Rashid Qawi Al-Amin succeeded where thousands of Virginia prison inmates before him have failed: He prevailed in a lawsuit against the government.
In 1989, Al-Amin, then known as Donald Tracey Jones, was convicted in Norfolk Circuit Court of murder and use of a firearm, and sentenced to 52 years in prison. Police said the shooting was drug-related. Jones, a New York native, was in his early 20s at the time.
Al-Amin won a settlement with the state that forces the prison system to supply him, and the Greensville Correctional Center library, with Muslim reading materials, CDs and DVDs. He’ll also receive $2,000.
Attorney General Ken Cuccinelli’s office decided to settle the seven-year legal battle after a series of court rulings in Al-Amin’s favor. The state admitted no wrongdoing in the settlement but did agree to perform eight different acts to satisfy Al-Amin’s claims.
Thousands of state and federal prisoners file lawsuits each year, and most are thrown out as frivolous.
Al-Amin filed this religious rights suit in 2004. U.S. District Judge Raymond A. Jackson in Norfolk dismissed it in 2005 on procedural grounds, but the federal appeals court reinstated it. That process alone took three years.
In 2008, Jackson threw the case out again, citing a lack of merit, but the 4th U.S. Circuit Court of Appeals sent it back to Jackson to hear arguments. The judge offered to appoint a lawyer for Al-Amin, but Al-Amin refused counsel.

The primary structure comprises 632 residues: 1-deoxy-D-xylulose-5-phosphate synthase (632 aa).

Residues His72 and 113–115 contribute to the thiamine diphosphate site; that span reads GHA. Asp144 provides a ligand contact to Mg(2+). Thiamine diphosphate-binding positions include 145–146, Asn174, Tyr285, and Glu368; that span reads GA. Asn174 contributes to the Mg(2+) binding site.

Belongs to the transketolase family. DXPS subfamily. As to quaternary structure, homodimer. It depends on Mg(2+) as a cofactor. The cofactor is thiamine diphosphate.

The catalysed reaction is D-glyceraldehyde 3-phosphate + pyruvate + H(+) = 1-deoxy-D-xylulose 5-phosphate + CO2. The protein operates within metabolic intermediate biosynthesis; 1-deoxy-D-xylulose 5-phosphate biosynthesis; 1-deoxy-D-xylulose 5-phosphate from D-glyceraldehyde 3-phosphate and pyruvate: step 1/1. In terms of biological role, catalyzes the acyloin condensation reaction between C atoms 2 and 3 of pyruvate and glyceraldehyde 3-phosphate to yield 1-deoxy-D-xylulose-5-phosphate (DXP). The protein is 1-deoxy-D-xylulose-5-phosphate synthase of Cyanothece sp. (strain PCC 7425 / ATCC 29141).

Over the next two years, motions were filed back and forth, and another appeal ensued on a minor issue over who exactly should be sued. Late last year, Jackson finally set the case for trial. It was supposed to have begun May 10, but Jackson ordered both sides to try to settle the matter.
The day before trial, he dismissed the suit after receiving the settlement notice.
The settlement calls for the Department of Corrections to spend up to $2,500 on Islamic library materials for the Greensville Correctional Center, where Al-Amin is housed. The department will also hire a Muslim inmate to work in the library. And inmates at Greensville will be allowed to donate religious materials to the library, subject to security review.
Al-Amin was even allowed to submit his own list of Islamic reading materials, movies and CDs.
The department also agreed to allow Al-Amin to use his religious name and to allow inmates to assist in the preparation of religious meals. Finally, the department agreed to pay Al-Amin $2,000 to cover the costs he expended fighting the suit, mostly for filing fees and postage.
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Just so I’m sure I understand it…. Become involved in an illegal trade. Kill someone because of it, go to jail for you actions. Sue the state for your religious beliefs and the Taxpaying citizens have to foot the bill for that too??????? Where is John Stossel when you need him ….. GIVE ME A BREAK!!!
Maybe the family of the slain individual should sue for the $2,000.00 he was awarded!!!! JUST SAYING……………